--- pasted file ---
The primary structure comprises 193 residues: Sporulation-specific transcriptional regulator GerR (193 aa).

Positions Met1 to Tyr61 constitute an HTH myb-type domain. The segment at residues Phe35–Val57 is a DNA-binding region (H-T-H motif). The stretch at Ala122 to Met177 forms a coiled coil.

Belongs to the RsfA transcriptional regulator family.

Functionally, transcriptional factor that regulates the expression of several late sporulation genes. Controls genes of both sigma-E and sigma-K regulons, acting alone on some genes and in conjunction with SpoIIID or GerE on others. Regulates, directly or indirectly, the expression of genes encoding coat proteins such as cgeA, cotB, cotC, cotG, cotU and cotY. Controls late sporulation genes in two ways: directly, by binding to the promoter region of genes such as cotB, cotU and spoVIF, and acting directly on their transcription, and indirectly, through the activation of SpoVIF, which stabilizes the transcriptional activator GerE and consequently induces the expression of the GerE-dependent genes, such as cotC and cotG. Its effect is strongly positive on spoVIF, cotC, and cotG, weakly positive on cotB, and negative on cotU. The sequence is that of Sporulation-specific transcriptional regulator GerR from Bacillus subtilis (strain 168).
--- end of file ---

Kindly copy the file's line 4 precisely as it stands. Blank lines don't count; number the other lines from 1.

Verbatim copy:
Functionally, transcriptional factor that regulates the expression of several late sporulation genes. Controls genes of both sigma-E and sigma-K regulons, acting alone on some genes and in conjunction with SpoIIID or GerE on others. Regulates, directly or indirectly, the expression of genes encoding coat proteins such as cgeA, cotB, cotC, cotG, cotU and cotY. Controls late sporulation genes in two ways: directly, by binding to the promoter region of genes such as cotB, cotU and spoVIF, and acting directly on their transcription, and indirectly, through the activation of SpoVIF, which stabilizes the transcriptional activator GerE and consequently induces the expression of the GerE-dependent genes, such as cotC and cotG. Its effect is strongly positive on spoVIF, cotC, and cotG, weakly positive on cotB, and negative on cotU. The sequence is that of Sporulation-specific transcriptional regulator GerR from Bacillus subtilis (strain 168).